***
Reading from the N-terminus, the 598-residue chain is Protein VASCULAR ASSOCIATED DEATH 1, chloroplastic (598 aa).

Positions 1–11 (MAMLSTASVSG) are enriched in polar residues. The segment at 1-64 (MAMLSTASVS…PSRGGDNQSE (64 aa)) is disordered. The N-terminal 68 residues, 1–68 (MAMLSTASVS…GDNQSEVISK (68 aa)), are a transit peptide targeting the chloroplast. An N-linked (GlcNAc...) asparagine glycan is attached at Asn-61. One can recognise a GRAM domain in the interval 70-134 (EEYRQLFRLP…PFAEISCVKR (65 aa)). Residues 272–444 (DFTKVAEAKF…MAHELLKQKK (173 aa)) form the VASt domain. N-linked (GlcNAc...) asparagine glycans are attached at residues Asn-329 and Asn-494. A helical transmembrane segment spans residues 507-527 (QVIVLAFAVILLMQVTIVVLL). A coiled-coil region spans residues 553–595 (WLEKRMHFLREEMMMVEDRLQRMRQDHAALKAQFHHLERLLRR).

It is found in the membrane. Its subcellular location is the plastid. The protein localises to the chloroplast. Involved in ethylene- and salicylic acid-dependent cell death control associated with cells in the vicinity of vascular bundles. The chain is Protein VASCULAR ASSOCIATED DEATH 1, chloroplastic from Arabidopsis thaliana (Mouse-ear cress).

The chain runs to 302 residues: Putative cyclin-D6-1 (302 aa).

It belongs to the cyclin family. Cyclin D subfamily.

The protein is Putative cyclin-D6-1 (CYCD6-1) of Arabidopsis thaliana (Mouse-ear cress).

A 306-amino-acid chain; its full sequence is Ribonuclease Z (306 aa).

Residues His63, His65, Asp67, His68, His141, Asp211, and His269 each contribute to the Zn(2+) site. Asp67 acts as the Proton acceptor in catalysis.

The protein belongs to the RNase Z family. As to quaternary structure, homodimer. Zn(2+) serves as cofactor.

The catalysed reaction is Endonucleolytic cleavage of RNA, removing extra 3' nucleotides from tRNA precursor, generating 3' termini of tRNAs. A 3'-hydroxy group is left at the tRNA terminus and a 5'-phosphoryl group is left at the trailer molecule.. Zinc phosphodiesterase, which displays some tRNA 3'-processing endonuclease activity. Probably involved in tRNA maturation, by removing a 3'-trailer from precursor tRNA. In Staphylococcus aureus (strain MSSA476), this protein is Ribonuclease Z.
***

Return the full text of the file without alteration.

Reading from the N-terminus, the 598-residue chain is Protein VASCULAR ASSOCIATED DEATH 1, chloroplastic (598 aa).

Positions 1–11 (MAMLSTASVSG) are enriched in polar residues. The segment at 1-64 (MAMLSTASVS…PSRGGDNQSE (64 aa)) is disordered. The N-terminal 68 residues, 1–68 (MAMLSTASVS…GDNQSEVISK (68 aa)), are a transit peptide targeting the chloroplast. An N-linked (GlcNAc...) asparagine glycan is attached at Asn-61. One can recognise a GRAM domain in the interval 70-134 (EEYRQLFRLP…PFAEISCVKR (65 aa)). Residues 272–444 (DFTKVAEAKF…MAHELLKQKK (173 aa)) form the VASt domain. N-linked (GlcNAc...) asparagine glycans are attached at residues Asn-329 and Asn-494. A helical transmembrane segment spans residues 507-527 (QVIVLAFAVILLMQVTIVVLL). A coiled-coil region spans residues 553–595 (WLEKRMHFLREEMMMVEDRLQRMRQDHAALKAQFHHLERLLRR).

It is found in the membrane. Its subcellular location is the plastid. The protein localises to the chloroplast. Involved in ethylene- and salicylic acid-dependent cell death control associated with cells in the vicinity of vascular bundles. The chain is Protein VASCULAR ASSOCIATED DEATH 1, chloroplastic from Arabidopsis thaliana (Mouse-ear cress).

The chain runs to 302 residues: Putative cyclin-D6-1 (302 aa).

It belongs to the cyclin family. Cyclin D subfamily.

The protein is Putative cyclin-D6-1 (CYCD6-1) of Arabidopsis thaliana (Mouse-ear cress).

A 306-amino-acid chain; its full sequence is Ribonuclease Z (306 aa).

Residues His63, His65, Asp67, His68, His141, Asp211, and His269 each contribute to the Zn(2+) site. Asp67 acts as the Proton acceptor in catalysis.

The protein belongs to the RNase Z family. As to quaternary structure, homodimer. Zn(2+) serves as cofactor.

The catalysed reaction is Endonucleolytic cleavage of RNA, removing extra 3' nucleotides from tRNA precursor, generating 3' termini of tRNAs. A 3'-hydroxy group is left at the tRNA terminus and a 5'-phosphoryl group is left at the trailer molecule.. Zinc phosphodiesterase, which displays some tRNA 3'-processing endonuclease activity. Probably involved in tRNA maturation, by removing a 3'-trailer from precursor tRNA. In Staphylococcus aureus (strain MSSA476), this protein is Ribonuclease Z.